AAA predicts less travel this July 4th holiday weekend

Posted by Debra Worley - email

WILMINGTON, NC (WECT) - Many families use the July 4th holiday weekend to get away, but AAA is projecting the number of Americans traveling this year to decrease 1.9% from 2008.

According to AAA, rising fuel prices and economic uncertainty are to blame for the decrease in travel.  They added the decline is due to ongoing uncertainty about the strength of the economy, especially rising joblessness and sagging personal incomes.

AAA says the July 4th holiday is usually the busiest time of year for auto travel, because most school-aged children are out of school at this time.

If you plan to head out next weekend, Car Care Council offers three suggestions for a traveler's 10-minute pre-trip checklist:

  • Check all fluids. There are several fluids, in addition to antifreeze, that require attention, including engine oil, power steering, brake and transmission fluids and windshield washer solvent and antifreeze/coolant.
  • Check hoses and belts. A belt that fails can affect the electrical system, air conditioning and power steering, as well as the cooling system. Cooling system hoses may be deteriorating from within, so old hoses and clamps in marginal condition might need to be replaced.
  • Check the tires. Check tire inflation and inspect the tread for uneven wear, indicating the need for wheel alignment. Also look for bulges and bald spots.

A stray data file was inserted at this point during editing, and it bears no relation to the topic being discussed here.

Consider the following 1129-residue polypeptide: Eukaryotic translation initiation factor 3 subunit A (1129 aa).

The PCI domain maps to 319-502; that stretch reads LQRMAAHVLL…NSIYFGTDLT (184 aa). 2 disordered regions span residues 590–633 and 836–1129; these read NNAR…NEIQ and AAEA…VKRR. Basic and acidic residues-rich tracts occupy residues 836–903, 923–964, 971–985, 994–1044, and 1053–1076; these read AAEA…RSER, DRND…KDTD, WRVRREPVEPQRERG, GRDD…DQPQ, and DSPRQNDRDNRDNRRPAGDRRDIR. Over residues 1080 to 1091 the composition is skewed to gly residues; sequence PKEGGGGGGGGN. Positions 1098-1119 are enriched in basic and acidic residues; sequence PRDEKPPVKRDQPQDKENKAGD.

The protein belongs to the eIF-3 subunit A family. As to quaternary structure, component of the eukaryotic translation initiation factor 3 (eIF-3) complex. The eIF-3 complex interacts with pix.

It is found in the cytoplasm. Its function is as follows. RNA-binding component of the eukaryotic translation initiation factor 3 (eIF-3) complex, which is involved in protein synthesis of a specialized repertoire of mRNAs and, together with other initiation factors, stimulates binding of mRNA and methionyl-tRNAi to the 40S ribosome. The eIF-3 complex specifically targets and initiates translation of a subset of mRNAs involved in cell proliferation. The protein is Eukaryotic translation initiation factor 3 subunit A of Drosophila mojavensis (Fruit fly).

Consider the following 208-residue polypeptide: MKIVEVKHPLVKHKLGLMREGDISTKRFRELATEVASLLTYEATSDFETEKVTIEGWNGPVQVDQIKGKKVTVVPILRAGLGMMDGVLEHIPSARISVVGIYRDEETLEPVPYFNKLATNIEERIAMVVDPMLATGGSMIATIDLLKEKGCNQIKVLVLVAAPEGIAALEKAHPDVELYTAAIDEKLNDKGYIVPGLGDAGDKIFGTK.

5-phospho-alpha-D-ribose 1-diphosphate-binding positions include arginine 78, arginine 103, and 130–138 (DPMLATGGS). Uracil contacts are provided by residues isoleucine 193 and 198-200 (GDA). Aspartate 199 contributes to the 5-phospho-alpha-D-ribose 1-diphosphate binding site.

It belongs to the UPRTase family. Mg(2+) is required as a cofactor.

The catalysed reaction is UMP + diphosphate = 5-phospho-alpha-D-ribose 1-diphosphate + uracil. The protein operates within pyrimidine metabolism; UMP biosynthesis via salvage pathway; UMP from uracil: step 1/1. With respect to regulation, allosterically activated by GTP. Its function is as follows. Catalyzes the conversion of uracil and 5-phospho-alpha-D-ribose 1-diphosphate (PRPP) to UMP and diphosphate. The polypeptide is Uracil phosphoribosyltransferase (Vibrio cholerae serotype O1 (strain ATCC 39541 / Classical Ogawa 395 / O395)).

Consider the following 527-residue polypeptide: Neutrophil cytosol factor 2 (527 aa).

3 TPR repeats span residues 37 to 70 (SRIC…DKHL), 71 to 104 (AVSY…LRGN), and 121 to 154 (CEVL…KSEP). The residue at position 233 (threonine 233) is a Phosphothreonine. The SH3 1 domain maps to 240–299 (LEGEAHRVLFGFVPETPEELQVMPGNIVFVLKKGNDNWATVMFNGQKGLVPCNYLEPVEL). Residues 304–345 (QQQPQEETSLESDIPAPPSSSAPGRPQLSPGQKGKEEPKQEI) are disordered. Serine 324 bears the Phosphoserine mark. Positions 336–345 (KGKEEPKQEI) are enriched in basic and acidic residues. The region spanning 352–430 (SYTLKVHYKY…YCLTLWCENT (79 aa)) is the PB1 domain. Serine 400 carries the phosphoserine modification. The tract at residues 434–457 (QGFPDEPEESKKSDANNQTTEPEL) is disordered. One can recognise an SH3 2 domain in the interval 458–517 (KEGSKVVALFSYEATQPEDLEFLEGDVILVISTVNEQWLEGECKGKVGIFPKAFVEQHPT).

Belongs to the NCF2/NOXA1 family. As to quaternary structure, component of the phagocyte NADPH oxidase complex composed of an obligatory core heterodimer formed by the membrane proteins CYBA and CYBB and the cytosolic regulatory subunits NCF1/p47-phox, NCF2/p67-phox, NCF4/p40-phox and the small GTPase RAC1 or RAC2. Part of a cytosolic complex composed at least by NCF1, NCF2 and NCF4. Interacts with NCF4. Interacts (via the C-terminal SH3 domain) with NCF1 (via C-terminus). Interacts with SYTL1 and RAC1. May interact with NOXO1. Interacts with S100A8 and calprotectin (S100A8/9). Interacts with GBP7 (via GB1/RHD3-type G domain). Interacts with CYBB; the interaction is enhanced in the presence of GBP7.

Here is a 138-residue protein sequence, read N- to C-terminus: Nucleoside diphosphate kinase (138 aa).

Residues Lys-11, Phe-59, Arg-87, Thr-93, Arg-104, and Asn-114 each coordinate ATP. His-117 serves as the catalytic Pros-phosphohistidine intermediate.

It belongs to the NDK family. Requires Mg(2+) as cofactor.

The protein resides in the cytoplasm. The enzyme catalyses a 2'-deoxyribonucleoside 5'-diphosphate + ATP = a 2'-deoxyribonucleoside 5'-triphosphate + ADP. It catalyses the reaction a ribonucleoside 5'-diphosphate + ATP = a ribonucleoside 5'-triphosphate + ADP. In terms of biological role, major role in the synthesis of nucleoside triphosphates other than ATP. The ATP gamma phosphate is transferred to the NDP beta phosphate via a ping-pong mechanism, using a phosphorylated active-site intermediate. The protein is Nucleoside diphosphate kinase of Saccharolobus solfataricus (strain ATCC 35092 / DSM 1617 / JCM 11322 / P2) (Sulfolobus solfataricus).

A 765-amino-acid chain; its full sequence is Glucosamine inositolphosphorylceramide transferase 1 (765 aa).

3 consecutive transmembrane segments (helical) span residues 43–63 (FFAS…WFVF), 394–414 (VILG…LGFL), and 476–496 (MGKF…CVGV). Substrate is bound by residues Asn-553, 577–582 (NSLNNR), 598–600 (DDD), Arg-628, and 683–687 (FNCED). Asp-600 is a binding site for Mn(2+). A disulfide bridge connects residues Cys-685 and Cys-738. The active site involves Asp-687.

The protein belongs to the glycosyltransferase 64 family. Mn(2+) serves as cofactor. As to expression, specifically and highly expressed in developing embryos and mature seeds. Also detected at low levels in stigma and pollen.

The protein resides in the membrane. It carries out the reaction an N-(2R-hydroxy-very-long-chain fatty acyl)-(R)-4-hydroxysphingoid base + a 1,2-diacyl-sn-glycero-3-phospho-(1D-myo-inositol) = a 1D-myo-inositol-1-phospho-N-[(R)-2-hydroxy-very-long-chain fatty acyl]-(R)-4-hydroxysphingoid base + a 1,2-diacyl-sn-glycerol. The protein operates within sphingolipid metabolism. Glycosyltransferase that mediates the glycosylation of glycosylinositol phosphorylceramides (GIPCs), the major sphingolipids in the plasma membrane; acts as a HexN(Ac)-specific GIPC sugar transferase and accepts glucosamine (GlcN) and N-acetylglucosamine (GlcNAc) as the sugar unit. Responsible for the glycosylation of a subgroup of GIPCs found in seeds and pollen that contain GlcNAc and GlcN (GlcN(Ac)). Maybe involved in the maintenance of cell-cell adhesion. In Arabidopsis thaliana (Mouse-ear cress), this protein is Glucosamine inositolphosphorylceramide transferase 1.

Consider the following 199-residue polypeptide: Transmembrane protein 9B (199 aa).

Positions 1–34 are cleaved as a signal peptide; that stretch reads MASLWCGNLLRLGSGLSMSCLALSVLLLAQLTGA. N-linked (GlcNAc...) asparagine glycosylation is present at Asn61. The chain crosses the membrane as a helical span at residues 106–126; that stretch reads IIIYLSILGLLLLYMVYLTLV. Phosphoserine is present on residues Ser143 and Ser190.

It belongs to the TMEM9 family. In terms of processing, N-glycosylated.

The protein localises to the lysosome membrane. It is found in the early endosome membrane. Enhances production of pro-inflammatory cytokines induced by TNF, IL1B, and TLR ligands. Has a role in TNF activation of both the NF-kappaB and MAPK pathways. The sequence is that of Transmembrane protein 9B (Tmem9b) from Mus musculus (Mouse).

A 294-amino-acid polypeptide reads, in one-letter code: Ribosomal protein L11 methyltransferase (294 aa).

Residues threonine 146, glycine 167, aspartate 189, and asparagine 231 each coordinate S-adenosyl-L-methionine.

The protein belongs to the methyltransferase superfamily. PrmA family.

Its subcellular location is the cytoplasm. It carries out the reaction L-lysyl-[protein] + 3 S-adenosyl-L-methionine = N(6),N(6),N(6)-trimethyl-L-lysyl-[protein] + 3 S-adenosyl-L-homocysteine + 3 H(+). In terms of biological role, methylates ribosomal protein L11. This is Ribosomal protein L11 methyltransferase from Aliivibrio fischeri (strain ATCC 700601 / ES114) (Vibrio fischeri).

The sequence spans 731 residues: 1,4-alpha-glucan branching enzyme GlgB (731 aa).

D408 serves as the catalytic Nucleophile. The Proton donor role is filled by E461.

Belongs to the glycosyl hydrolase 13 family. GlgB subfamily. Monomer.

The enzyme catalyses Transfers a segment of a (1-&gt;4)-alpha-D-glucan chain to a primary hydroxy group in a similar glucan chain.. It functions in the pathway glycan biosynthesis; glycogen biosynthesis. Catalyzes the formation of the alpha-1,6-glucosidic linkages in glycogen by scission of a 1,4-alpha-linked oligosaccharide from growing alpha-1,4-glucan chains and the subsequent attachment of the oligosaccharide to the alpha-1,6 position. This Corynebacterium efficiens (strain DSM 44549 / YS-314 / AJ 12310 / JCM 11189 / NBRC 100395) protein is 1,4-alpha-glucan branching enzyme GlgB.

"While a last minute checkup is better than no checkup, motorists should plan ahead to allow time to perform necessary maintenance themselves or at the local service facility," said the Car Care Council's Executive Director Rich White in a statement.  "A properly maintained vehicle is safer and more dependable and will even save a few dollars at the gas pumps."

For more car care tips, visit their website at

The DOT reminds drivers to leave early to get a head start on your drive and to travel at non-peak times.  They also remind motorists to:

  • Stay alert. Even though workers may not be present in the majority of work zones, drivers may encounter narrowed lanes and traffic shifts;
  • Be patient and obey the posted speed limit. The penalty for speeding through a marked work zone is $250;
  • Use alternate routes, when possible, to avoid traffic congestion; and
  • Call 511, the department's free travel information line, or visit <> for real-time travel information.

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